Even so, even if you're the foolish type who forgives someone who assaults you in a relationship and lets them come back, there's a big difference between hitting and trying to murder people around you and then trying to murder you.

    I do not buy that Clark is this stupid.

    I do not buy that the most desperate of lonely geeks is that stupid, much less a guy with two girls inviting him into a hot tub that very day.

    Director, please cut to another, similar scene, only reverse the roles!

    Lana arrives on a college campus. Her boyfriend has moved away and made it very clear he's done living with her, but now, she follows him and demands that he tell her why he no longer wants to be around her.

    The stalker Lana figure will come complete with a front button dress shirt and candles that will only unbutton on the bottom two buttons and then pan away. Complete with hugging action and totally pussed out accessory boyfriend that has "death" action every six months. Just push the button on his back, and a little piece of paper will come out:






    or my personal favorite, because it's the most plausible if this continues:


    The overall message still being even if you're insane, even if the guy doesn't want you, just go after him, he'll eventually be yours.

    Good going times 2! (Lana boogaloo).

    I don't know. Clark might forgive. He believes in rehabilitation. But there's forgiving, a la Waid's Legion of Doom confinement in Kingdom Come, and then there's wanting to be with Gog. Not likely, eh?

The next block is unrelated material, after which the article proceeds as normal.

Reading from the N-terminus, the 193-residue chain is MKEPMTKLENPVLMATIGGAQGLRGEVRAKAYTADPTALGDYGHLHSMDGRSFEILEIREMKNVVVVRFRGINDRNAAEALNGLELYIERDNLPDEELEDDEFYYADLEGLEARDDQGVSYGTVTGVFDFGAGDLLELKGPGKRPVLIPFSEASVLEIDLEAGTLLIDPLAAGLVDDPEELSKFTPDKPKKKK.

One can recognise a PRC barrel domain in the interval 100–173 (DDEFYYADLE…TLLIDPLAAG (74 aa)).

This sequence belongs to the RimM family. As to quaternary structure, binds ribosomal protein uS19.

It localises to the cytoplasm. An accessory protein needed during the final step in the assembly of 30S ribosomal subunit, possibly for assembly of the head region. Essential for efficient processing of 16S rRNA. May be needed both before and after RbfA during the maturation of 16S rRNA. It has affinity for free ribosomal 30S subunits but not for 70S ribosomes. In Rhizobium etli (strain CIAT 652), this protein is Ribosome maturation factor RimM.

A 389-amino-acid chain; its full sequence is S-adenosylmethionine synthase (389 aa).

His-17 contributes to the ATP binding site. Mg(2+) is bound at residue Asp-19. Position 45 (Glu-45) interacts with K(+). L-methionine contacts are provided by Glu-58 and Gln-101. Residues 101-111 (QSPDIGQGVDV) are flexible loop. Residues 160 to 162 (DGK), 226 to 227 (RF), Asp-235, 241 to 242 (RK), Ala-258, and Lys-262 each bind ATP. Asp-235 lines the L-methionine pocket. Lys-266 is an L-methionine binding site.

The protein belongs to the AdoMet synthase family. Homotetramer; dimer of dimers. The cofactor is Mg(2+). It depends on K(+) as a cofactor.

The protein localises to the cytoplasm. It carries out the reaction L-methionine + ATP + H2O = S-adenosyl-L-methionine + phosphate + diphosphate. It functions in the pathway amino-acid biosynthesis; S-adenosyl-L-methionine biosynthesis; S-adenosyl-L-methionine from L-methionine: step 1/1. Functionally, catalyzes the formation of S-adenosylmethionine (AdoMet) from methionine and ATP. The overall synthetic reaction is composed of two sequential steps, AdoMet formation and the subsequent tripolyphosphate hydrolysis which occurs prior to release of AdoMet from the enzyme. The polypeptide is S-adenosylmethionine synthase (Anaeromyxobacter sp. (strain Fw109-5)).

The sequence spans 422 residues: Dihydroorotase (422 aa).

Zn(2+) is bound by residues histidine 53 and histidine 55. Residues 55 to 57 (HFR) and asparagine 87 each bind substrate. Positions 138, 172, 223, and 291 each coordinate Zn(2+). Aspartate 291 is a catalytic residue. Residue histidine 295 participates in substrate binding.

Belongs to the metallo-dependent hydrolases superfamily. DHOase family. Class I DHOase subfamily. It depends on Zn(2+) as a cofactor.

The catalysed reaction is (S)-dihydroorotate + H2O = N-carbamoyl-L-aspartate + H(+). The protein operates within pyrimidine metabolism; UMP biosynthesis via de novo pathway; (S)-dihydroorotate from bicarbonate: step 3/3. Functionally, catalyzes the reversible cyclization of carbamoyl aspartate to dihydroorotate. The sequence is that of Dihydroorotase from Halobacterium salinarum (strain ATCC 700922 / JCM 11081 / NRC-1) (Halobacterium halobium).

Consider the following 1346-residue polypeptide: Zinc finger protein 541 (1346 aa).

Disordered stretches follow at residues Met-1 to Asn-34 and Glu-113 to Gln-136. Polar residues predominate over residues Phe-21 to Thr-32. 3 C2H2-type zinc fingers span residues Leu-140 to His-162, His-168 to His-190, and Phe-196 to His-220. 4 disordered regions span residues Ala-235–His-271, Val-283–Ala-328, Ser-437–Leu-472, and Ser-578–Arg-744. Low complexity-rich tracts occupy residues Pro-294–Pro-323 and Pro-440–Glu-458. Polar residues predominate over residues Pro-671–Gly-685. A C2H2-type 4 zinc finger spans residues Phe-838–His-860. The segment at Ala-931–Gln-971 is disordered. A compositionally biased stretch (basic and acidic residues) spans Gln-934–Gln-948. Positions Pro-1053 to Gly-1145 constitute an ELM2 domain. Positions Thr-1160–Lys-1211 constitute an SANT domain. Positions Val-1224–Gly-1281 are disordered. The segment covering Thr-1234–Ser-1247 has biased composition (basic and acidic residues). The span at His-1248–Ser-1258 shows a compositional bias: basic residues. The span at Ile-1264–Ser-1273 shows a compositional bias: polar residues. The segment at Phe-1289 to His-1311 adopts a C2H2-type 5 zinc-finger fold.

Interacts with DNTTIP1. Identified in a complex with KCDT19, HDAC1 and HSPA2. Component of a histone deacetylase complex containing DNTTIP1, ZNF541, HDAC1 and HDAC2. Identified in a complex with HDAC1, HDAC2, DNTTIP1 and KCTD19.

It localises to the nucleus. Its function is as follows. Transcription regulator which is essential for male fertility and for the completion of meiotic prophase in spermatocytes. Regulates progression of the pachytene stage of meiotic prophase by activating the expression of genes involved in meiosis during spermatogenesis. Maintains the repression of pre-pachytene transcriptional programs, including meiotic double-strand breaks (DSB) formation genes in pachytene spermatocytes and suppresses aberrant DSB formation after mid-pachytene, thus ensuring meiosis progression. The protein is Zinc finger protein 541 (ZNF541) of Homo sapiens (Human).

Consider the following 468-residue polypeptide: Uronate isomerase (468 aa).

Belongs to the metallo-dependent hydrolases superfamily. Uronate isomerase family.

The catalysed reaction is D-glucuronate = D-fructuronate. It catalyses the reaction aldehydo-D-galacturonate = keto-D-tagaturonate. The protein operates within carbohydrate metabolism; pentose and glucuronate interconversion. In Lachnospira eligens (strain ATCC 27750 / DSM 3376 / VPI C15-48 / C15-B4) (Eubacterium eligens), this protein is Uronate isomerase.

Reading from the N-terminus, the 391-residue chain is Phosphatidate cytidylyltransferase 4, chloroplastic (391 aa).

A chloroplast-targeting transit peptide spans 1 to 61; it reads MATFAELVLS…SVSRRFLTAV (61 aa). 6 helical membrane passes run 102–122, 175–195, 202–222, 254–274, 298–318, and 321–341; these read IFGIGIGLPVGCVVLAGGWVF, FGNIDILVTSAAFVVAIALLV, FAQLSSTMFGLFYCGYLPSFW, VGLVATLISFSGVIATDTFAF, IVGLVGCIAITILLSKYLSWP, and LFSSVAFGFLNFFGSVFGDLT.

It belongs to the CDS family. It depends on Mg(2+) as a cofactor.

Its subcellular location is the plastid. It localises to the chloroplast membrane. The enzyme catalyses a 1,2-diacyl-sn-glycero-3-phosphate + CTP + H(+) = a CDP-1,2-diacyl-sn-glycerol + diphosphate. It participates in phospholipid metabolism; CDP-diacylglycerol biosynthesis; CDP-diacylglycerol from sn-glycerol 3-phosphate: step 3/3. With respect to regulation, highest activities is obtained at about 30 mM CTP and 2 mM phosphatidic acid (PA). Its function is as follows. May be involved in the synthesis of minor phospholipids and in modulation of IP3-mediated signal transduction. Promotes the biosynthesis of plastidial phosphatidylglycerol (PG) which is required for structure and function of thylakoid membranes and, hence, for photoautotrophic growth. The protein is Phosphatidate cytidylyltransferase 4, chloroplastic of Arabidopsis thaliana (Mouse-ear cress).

So then we meet pervy McPerverton, the total perv, otherwise known as Alicia-Keeper Willie.

    He has a gun. He has bad hair. He has facial hair. And he's not afraid to use corny dialogue. Stay away from the kid and no one gets hurt. We need more "sessions"! (with lecherous old guy look and hair stroke).

    I thought it weird when Clark was macking with his own Ma and Lana, but this was WAY creepier. At least Lionel has that savois-faire going on. This guy looked like one of the guys next to me when I'm getting my comics who INSISTS that if they don't have silver age boards to order them special, the guy who INSISTS that if you don't know Kamandi you're not geek enough to attend his D and D game.

    One of the emails I get the most is "Neal, heat vision is INVISIBLE!". I've argued against it so much I'm tired of it, so okay, you win. It's invisible, who cares? But still, heating up that cup in front of everyone is at very least stupid and risky at that rink. I was hoping the cup would melt and Clark would get hot crotch then ice crotch. Might get him thinking with his head, anyway.